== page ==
Square, the credit card payment processing system that was founded by St. Louisans Jim McKelvey and Jack Dorsey in 2009 and was originally headquartered here before ultimately relocated to the Bay Area, announced last week it will open its fourth U.S. office in St. Louis at CIC@4240 in the Cortex Innovation Community.
A view of Square’s office in San Francisco: designers and engineers work side by side in collaborative spaces like cabanas, outdoor seating, and common areas in addition to individual spaces: phone rooms, standing desks, and seating areas lining the windows.
Why did Square choose St. Louis as its next U.S. office, the fourth in the U.S., and how will the addition impact STL’s innovation culture? We checked in with Jim McKelvey to find out.
Well, the actual picture was sort of split-screen. Jack and I had decided we wanted to start a new company together and had generally chosen mobile technology as sort of the area we were going to explore, but we had not picked a location, or an idea.
We were working on various ideas at the time. I was in St. Louis, and he was in San Francisco.
So he came out to St. Louis at the beginning, and I flew out to San Francisco, and we were kicking around ideas. We chose an idea and decided we would begin working on it, and I flew back to St. Louis to sort of wrap up my affairs.
I was in my glass studio one day, actually selling a piece of glass, when a lady tried to pay with an American Express card that I couldn’t process, and I lost the sale. That was the impetus for Square.
The idea for the whole Square product initially was the result of one merchant, which in this case was me, losing a sale because he couldn’t take a credit card.
So I immediately called Jack and said hey, this is what we need to work on, and he was excited about it, so we investigated a little more, and realized that there had basically been very little innovation in payments, really since PayPal was founded ten years before.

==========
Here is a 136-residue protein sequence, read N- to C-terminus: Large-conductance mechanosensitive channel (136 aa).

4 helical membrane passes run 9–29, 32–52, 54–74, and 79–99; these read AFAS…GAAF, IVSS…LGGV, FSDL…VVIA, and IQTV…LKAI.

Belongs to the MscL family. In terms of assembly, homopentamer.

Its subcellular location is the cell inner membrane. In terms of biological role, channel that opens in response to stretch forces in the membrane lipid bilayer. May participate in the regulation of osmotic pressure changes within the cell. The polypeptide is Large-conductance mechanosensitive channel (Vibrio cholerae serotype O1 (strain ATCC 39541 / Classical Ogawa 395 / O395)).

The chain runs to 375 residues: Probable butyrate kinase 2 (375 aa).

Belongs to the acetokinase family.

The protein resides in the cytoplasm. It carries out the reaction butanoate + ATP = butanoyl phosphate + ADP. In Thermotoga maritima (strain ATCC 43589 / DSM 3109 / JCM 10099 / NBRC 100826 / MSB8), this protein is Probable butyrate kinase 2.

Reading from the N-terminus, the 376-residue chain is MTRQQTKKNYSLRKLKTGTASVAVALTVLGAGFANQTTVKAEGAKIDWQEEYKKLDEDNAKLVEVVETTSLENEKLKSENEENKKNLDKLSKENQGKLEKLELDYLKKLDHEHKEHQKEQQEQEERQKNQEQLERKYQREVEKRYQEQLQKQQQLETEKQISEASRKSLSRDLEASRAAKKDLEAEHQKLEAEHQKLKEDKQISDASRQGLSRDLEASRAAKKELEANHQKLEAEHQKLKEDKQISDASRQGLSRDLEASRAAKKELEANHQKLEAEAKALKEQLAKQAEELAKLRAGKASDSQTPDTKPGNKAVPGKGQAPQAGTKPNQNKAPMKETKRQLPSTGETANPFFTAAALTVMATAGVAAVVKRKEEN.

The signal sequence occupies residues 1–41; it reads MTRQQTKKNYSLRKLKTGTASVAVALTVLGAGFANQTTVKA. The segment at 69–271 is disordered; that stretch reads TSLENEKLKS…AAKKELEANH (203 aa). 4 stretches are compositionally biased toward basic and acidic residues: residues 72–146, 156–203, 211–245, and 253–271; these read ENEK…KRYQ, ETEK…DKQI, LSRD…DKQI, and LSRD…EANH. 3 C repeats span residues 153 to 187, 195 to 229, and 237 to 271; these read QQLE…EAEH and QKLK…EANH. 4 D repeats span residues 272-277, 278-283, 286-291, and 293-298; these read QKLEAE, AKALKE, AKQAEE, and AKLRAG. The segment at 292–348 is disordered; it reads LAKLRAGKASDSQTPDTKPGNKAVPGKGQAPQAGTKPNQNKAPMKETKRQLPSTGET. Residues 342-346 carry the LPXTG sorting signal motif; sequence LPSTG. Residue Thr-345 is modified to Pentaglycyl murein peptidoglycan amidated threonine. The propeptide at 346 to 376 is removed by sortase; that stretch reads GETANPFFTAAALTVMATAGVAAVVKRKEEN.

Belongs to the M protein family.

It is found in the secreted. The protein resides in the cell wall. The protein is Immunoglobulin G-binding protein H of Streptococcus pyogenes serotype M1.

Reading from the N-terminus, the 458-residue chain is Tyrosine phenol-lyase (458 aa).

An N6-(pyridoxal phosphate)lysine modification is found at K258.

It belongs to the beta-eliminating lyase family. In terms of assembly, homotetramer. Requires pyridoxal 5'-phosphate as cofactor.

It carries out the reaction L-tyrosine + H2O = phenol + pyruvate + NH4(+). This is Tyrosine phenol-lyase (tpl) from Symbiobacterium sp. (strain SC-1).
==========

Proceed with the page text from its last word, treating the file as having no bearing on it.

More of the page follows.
So there was a lot to be done there. That’s how Square got its start.
Did you immediately set up operations in San Francisco?
When we began, we hired one guy to be working in the San Francisco office. His name was Tristan O’Tierney, and Jack and I were, with Tristan, starting off on day one.
My wife Anna helped a little bit, and then we quickly started adding team members. I hired Sam Wen in St. Louis, and he basically worked for me here, and then worked with some more engineers out of San Francisco, but we had not yet chosen a location for the company.
We were debating… New York, St. Louis, and San Francisco were our three choices. We ultimately chose San Francisco because we felt like there was more ability to hire engineers in the San Francisco area than either New York, or St. Louis, but we did open a small office in St. Louis.
We had a small engineering team led by Bob Lee, who was ultimately our chief technology officer at Square for many years. Bob was a genius, and probably one of the best Java guys in the world, and Bob had recently moved back to St. Louis with his wife and two kids, and was just an awesome find.
So we essentially built an office around Bob. That office started in his house, and then we got an office on Delmar, but as we started to grow the office, we ran into real problems.
There were not enough talented engineers in the Saint Louis ecosystem that we could hire without disrupting other companies. What happened was, we’d hire somebody really good, and then I’d get an angry phone call from some CIO, or executive who was pissed off that I was raiding them or something, which is not true.
Featured image: Jim McKelvey